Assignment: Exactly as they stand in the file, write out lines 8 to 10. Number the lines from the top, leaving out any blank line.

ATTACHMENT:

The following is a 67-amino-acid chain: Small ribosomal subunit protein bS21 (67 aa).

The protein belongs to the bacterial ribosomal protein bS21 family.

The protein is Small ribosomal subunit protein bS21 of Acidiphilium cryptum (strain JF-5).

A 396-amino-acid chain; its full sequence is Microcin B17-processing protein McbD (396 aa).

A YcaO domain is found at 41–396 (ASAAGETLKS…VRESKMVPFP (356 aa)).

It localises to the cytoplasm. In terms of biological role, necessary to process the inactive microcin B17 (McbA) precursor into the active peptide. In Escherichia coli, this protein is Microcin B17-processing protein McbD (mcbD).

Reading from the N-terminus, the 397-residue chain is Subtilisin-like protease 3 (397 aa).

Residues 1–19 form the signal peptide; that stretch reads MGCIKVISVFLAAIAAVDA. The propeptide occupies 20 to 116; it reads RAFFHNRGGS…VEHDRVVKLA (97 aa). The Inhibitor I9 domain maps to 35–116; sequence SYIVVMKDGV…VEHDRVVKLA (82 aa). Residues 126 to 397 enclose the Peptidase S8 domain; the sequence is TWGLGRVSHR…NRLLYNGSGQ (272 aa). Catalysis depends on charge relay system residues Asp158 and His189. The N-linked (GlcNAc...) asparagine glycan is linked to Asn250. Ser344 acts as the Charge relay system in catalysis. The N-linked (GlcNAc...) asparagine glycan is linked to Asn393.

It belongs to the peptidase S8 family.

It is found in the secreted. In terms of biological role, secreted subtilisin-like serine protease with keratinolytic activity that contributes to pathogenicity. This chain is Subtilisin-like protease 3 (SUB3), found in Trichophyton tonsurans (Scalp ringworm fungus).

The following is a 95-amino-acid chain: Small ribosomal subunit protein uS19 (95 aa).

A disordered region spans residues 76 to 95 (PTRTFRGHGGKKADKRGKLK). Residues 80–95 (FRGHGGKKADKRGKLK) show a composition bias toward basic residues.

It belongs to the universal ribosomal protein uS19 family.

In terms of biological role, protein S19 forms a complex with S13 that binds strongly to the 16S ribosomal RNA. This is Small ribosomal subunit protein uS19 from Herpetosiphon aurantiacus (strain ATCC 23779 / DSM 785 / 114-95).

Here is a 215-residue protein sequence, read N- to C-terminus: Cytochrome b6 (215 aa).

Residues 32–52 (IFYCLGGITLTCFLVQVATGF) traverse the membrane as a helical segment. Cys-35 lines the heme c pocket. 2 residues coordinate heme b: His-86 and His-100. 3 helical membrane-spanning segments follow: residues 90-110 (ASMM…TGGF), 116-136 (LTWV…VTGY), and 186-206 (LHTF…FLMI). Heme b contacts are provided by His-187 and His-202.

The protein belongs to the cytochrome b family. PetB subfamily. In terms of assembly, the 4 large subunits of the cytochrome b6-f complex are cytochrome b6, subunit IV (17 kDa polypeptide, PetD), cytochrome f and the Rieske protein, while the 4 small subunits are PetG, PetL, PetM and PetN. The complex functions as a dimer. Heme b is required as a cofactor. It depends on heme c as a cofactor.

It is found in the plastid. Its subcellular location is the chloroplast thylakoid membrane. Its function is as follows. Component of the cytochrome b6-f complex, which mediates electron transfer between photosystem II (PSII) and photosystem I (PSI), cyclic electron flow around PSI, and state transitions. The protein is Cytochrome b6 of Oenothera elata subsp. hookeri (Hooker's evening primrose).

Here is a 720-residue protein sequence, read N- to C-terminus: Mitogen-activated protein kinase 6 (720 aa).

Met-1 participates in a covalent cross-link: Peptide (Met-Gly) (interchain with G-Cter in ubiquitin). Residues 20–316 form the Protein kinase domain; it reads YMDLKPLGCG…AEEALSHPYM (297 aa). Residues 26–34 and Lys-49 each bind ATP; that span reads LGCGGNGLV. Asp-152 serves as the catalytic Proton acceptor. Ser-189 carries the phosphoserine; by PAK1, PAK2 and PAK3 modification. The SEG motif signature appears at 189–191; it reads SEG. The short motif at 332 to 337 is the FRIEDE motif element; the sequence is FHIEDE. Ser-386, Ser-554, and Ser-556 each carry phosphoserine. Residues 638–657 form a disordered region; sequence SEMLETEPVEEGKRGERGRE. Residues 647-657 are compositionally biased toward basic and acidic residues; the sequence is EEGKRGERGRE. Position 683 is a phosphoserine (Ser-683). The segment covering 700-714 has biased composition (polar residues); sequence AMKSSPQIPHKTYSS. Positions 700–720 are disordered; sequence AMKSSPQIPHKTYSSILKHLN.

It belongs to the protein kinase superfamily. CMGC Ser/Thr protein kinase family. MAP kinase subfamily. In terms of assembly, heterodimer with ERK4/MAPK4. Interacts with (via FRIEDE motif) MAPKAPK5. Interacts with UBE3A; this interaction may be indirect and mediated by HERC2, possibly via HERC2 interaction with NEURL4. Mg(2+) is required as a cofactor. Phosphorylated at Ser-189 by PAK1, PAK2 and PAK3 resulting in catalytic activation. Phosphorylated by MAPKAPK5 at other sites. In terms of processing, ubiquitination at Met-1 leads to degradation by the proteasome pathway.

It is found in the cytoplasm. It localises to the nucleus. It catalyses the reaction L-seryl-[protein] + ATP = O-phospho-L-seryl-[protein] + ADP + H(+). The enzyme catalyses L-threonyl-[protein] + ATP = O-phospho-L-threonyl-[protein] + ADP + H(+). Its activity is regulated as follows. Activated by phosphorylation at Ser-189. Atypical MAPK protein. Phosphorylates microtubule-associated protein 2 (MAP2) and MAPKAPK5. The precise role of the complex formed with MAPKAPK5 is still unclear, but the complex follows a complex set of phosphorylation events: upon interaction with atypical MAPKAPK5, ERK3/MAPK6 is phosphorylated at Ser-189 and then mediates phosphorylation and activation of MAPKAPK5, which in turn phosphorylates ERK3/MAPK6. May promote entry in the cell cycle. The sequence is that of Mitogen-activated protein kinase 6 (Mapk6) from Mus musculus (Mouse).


Residues 1–19 form the signal peptide; that stretch reads MGCIKVISVFLAAIAAVDA. The propeptide occupies 20 to 116; it reads RAFFHNRGGS…VEHDRVVKLA (97 aa). The Inhibitor I9 domain maps to 35–116; sequence SYIVVMKDGV…VEHDRVVKLA (82 aa). Residues 126 to 397 enclose the Peptidase S8 domain; the sequence is TWGLGRVSHR…NRLLYNGSGQ (272 aa). Catalysis depends on charge relay system residues Asp158 and His189. The N-linked (GlcNAc...) asparagine glycan is linked to Asn250. Ser344 acts as the Charge relay system in catalysis. The N-linked (GlcNAc...) asparagine glycan is linked to Asn393.

It belongs to the peptidase S8 family.

It is found in the secreted. In terms of biological role, secreted subtilisin-like serine protease with keratinolytic activity that contributes to pathogenicity. This chain is Subtilisin-like protease 3 (SUB3), found in Trichophyton tonsurans (Scalp ringworm fungus).